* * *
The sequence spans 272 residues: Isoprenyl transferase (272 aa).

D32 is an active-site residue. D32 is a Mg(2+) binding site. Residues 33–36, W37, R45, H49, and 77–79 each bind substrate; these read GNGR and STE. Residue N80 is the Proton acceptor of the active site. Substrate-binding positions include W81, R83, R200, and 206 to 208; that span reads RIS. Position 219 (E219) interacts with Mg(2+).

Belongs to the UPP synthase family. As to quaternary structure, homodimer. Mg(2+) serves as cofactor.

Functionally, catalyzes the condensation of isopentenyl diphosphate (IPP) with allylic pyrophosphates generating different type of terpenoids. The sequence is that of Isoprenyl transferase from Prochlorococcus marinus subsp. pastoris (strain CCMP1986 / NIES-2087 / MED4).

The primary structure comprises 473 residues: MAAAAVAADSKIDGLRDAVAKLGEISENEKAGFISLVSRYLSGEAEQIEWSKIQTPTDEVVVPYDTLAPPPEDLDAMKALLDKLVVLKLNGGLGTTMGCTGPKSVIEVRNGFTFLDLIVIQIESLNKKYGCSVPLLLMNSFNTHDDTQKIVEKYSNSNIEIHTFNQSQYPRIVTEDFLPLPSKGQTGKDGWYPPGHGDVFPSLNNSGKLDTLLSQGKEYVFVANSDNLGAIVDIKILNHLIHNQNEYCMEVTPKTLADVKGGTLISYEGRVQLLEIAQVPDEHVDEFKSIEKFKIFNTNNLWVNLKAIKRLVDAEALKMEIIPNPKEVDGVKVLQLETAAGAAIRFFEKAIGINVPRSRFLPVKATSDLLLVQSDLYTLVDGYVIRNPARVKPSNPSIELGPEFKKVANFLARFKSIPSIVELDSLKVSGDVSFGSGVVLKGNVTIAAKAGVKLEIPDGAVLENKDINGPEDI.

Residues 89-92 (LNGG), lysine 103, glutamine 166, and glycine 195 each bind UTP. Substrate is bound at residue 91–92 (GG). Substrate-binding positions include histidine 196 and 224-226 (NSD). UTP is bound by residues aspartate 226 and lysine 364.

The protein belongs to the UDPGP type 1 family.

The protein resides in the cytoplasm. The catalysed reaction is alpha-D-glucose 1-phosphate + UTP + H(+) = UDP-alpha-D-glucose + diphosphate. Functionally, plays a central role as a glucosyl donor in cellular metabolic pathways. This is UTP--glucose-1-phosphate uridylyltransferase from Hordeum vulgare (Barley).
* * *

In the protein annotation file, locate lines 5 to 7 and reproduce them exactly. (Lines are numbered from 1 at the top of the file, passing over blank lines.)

The primary structure comprises 473 residues: MAAAAVAADSKIDGLRDAVAKLGEISENEKAGFISLVSRYLSGEAEQIEWSKIQTPTDEVVVPYDTLAPPPEDLDAMKALLDKLVVLKLNGGLGTTMGCTGPKSVIEVRNGFTFLDLIVIQIESLNKKYGCSVPLLLMNSFNTHDDTQKIVEKYSNSNIEIHTFNQSQYPRIVTEDFLPLPSKGQTGKDGWYPPGHGDVFPSLNNSGKLDTLLSQGKEYVFVANSDNLGAIVDIKILNHLIHNQNEYCMEVTPKTLADVKGGTLISYEGRVQLLEIAQVPDEHVDEFKSIEKFKIFNTNNLWVNLKAIKRLVDAEALKMEIIPNPKEVDGVKVLQLETAAGAAIRFFEKAIGINVPRSRFLPVKATSDLLLVQSDLYTLVDGYVIRNPARVKPSNPSIELGPEFKKVANFLARFKSIPSIVELDSLKVSGDVSFGSGVVLKGNVTIAAKAGVKLEIPDGAVLENKDINGPEDI.

Residues 89-92 (LNGG), lysine 103, glutamine 166, and glycine 195 each bind UTP. Substrate is bound at residue 91–92 (GG). Substrate-binding positions include histidine 196 and 224-226 (NSD). UTP is bound by residues aspartate 226 and lysine 364.

The protein belongs to the UDPGP type 1 family.